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Writing in the FT, Mary Goretti Nakabugo, the executive director of Uwezo, a leading education NGO, is startling honest about the challenges facing young Africans.
Her article references a recent report by the World Bank, which revealed that 87% of 10-year-olds in Sub-Saharan Africa are unable to understand even the simplest of texts or passages.
In Nakabugo’s eyes, children who fail to learn the basics ‘are condemned to a life of poverty and scarcity, and their countries face a cycle of limited economic, health and social growth’ – in essence, low quality schooling leads to low quality lives.
To break this cycle, African governments must realise that they can’t act alone and should therefore allow the continent’s private sector and philanthropic actors to assist them in getting kids off to a good start.
While Africa’s education system may be broken, this triple-pronged approach stands a good chance of fixing it.
The Zambian approach
To start with, national governments can learn a lot from Zambia’s successful overhauling of its primary schools.
In 2016, the country’s education ministry launched its new ‘Catch-up’ programme, based on the internationally respected Teaching at the Right Level (TaRL) approach.
Under TaRL, for one hour every day over two terms, children were grouped on performance instead of age or school grade, allowing them to learn and improve at their own pace.
In just one year, the share of children reading with ‘basic proficiency’, such as being able to understand a paragraph or short story, jumped from 34% to 52%.
Improved proficiency in mathematics, judged as the ability to complete two-digit subtractions, was just as impressive, up to 50% from 32%.
The ‘Catch-up’ programme is clear evidence that simple, and completely inexpensive, reforms can have a dramatic impact on academic performance.
The private sector’s role
While Zambia’s efforts are impressive, members of the African business community have highlighted that schools need to inculcate vocational skills, alongside basic proficiencies.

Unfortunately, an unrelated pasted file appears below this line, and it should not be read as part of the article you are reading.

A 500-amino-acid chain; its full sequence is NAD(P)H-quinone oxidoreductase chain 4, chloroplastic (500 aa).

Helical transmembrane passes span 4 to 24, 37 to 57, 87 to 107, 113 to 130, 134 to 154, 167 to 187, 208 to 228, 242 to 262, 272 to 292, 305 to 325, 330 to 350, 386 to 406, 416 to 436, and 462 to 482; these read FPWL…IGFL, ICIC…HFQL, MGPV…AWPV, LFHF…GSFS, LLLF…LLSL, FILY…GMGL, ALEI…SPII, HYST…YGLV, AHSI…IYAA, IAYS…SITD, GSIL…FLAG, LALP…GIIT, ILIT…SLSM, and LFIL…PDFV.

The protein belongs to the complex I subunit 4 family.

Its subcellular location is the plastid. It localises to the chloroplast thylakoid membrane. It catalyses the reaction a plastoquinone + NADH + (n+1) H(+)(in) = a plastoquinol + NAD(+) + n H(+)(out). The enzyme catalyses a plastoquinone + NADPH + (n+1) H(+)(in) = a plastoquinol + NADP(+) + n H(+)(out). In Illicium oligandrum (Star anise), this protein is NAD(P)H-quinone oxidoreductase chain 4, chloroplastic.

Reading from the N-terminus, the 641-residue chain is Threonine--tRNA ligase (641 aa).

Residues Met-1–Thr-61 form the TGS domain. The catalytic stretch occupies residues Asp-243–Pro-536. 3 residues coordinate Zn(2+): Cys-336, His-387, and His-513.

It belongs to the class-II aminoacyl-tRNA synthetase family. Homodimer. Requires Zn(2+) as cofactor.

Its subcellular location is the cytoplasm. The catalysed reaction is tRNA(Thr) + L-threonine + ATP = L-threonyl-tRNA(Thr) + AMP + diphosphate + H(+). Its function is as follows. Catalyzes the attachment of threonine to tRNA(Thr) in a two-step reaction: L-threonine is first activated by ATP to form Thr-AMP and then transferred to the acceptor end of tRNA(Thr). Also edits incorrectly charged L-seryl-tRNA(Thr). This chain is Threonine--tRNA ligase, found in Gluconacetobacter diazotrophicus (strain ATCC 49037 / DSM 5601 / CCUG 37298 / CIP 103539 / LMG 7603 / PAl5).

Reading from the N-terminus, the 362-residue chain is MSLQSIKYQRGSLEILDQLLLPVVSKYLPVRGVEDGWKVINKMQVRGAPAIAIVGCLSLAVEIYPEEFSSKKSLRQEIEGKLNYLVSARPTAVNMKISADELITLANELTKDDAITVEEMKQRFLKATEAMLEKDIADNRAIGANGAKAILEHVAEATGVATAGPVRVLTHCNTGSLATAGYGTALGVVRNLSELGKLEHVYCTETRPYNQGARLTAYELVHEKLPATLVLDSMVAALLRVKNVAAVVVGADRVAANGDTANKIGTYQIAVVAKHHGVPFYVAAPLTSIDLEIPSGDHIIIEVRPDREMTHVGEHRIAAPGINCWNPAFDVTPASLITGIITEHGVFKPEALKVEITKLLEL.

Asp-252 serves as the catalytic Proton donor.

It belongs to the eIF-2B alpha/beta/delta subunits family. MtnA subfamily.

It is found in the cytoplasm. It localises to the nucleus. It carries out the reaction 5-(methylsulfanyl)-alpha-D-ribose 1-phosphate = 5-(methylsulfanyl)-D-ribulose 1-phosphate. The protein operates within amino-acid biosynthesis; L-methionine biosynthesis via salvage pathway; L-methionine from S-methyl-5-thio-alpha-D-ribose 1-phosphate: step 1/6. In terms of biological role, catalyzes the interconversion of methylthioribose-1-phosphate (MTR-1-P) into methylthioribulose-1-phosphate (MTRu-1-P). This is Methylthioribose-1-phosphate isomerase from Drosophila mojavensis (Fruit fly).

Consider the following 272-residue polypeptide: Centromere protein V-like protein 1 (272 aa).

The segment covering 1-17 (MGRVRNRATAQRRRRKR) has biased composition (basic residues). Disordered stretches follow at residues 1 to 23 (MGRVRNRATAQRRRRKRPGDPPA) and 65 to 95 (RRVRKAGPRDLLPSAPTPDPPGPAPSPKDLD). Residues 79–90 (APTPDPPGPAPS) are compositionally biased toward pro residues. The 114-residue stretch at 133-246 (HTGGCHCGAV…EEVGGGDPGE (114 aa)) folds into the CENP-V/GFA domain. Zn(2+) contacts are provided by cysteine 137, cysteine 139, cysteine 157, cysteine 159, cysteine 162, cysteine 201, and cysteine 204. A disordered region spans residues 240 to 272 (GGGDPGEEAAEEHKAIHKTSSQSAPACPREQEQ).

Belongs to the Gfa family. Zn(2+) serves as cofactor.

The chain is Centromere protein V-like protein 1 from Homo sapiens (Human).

Bineta Sy, the Managing Director of MSC Senegal, a network provider, reports that to help bridge this gap, private sector initiatives have begun to prioritise ‘practical over theoretical education’.
Leading the charge, MSC Senegal started its own academy to provide youngsters with experience of the telecoms sector and a basic grounding in digital skills.
The company also see outreach as pivotal to solving Senegal’s educational challenges and their efforts have focused on gender equality and local community development.
Conscious of the importance of an integrated approach, Bineta Sy has called for companies like hers to speak with a ‘united voice’ when sharing their insights with government policymakers.
Private sector support is essential but African governments can just as easily take advantage of the network of charitable organisations on the continent.
Mirco Martins, the Angolan entrepreneur and founder of Mavah SGPS, has argued that philanthropic actors can aid the public sector in ensuring that ‘Africans are granted the educational opportunities that will help them, and in turn, help their countries’.
Martins followed his own advice by the starting the Kuculá Foundation, an organisation which helps children from less fortunate backgrounds get a good education, while providing the mentoring they need to keep them in the classroom.
Despite their clear societal benefit, private sector initiatives will always operate with an element of self-interest, whereas charities can seek out the kids who are doing badly, set out a plan for their development, and provide them with ongoing pastoral care.
The opportunity equaliser
Ramathan Ggoobi, the noted Ugandan economist and professor at Makerere Business School, recently described education as ‘the most effective opportunity equaliser’ and he’s right.
UNESCO estimate that every year of schooling raises future earnings by approximately 10% for men and lifts them by nearly 20% for women.
Not only does education promote equality but increasing literacy rates have a demonstrable effect on political and civic engagement – two essential ingredients for Africa’s continued socio-economic progress.
In sum, a more prosperous future is in reach for Africa if policymakers can work closely with the private and charitable sectors in ensuring that youngsters have the skills, the mentorship, and the care that they need to thrive.
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